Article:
Vicinity Location:
22 miles east of Portland, Oregon in the Columbia River National Scenic Area.

From Portland, take I-84 east to the Historic Highway cutoff, Bridal Veil exit # 28. Drive about ½ mile and take the right fork to the intersection with the Historic Columbia River Highway.

Turn right and drive west about 2.8 miles. The parking lot is on the left, just before the bridge over Latourell Creek. If this lot is full, try driving across the bridge and parking along the road or take the next right and park in the Guy Talbot State Park. You can begin the loop from any of the three locations.

From Hood River, traveling westbound on I-84 from the Bonneville Dam, take Ainsworth State Park exit # 35 and follow the Historic Columbia River Highway for 10 miles to the parking area.

No permits are needed for parking.

There is a restroom in the parking lot. There is a bathroom with Flush toilets and tapwater on the north side of the road in Guy Talbott State park. The building is hidden on the west side of the park and is closed during the winter season.

Length and Elevation:
Total length is 2.2 miles for the loop. Elevation gain is 700 feet and 700 foot loss. Elevation at the trailhead is 200 feet, the high point is 625 feet.

There is at least one geocache along this trail at: N 45° 32.345 W 122° 13.194. Info at

Trail Maps: Topo Map

Review: April 8, 2008, March 16, 2014
If you need to use the restrooms right away you can take the trail at the west end of the parking lot, near the creek. The paved trail that goes to the right, goes underneath the highway bridge, and goes to the restrooms.

This is a fairly well maintained loop trail but it has some muddy spots during winter and spring. Start from the parking lot and go uphill to an overlook of Latourell Falls. The waterfall plunges about 250 feet into the pool at base of the falls. The falls are named after Joseph Latourell, a prominent settler in the area. The lower Latourell Falls are unique among the taller waterfalls in the Columbia Gorge because the falls drop straight down from an overhanging basalt cliff without hitting the rocks. The trail overlook provides a view of the falls. The bridge seen near the bottom of the falls is the return portion of this loop trail. Follow the trail up a couple of switchbacks as it climbs out of the canyon and above the falls. There are additional views of the falls as the trail continues upward along the east side of the creek through the switchbacks. The trail turns up the valley and follows the creek. After a short distance there is a fork in the trail. Take the left fork. The right fork goes down to a single log crossing the creek.

There is a nice variety of flora along the trail such as cedar, maple, and fir trees. There is oxalis, coltsfoot, trillium, ducks foot, bleeding hearts, devils club, several kinds of ferns and huckleberries.

The trail winds up the east side of the valley and crosses a couple of little picturesque bridges across seasonal streams. Upper Latourell Falls is also a plunge type falls and is about 90 feet tall. It is about 8/10 of a mile along the trail from lower Latourell Falls. It is possible to walk behind upper Latourell Falls by leaving the trail and clambering over the rocks.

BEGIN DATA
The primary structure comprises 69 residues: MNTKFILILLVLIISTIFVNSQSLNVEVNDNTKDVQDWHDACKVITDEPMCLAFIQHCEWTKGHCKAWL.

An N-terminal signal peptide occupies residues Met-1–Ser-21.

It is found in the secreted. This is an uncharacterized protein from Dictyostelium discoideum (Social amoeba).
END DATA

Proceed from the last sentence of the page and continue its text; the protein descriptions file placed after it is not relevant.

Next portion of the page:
From the falls, the trail begins its descent along the west side of the creek. Some people venture down the steep bank and cross on an old dead log across the stream. The old log is getting rotten and is not recommended to be used as a crossing.

At the next junction, the trail to the right first drops down to a junction for an old creek crossing which is now closed. About 1/10 of a mile farther is a bench and a path to the right that leads to a viewpoint. The path to the viewpoint is steep, narrow, and rocky. This portion of the trail is not for children! There is no railing at the viewpoint and the cliff at the end of the viewpoint drops straight down, 250 feet, to the bottom of Latourell Falls. Do not let your children run ahead of you for this portion of the trail. If you are bringing small children on this hike you then you will want to take a left at waypoint JCTLT and go up the hill.

From the junction, the trail goes uphill as it comes out of the Latourell Creek Valley, turns west, and parallels the Columbia River. There is another viewpoint along the trail but the fir trees have grown to mostly obstruct the view of the Gorge. The trail climbs a little higher and then begins to gently descend. After a couple of switchbacks, the trail passes the ruins of an old water tank. The water tank must have been the source of water for the small community of Latourell. All you can see is the foundation and a few metal bands.

Early spring brings out a lot of trillium along this section of trail along with stinging nettle.

The trail continues down several switchbacks to the road through the fairly open forest. This area attracts many birds, singing their songs in the spring. Walk directly across the road go downhill along a small path down towards the park. Soon you reach a split in the path. You can go straight ahead or to the left at the first 4-way junction because they shortly rejoin and head down to the park descending some stone steps to Guy W. Talbot state park.

To continue on the trail, make a right at the next junction and the paved trail goes along the creek and underneath the highway bridge. Continue walking along the creek to the base of the lower falls. The trail crosses a bridge over the creek right in front of the thundering falls. Enjoy the mist and cool breezes then take a switchback up the bank and return to the parking lot.

Enjoy the photos!!
Switchback Steve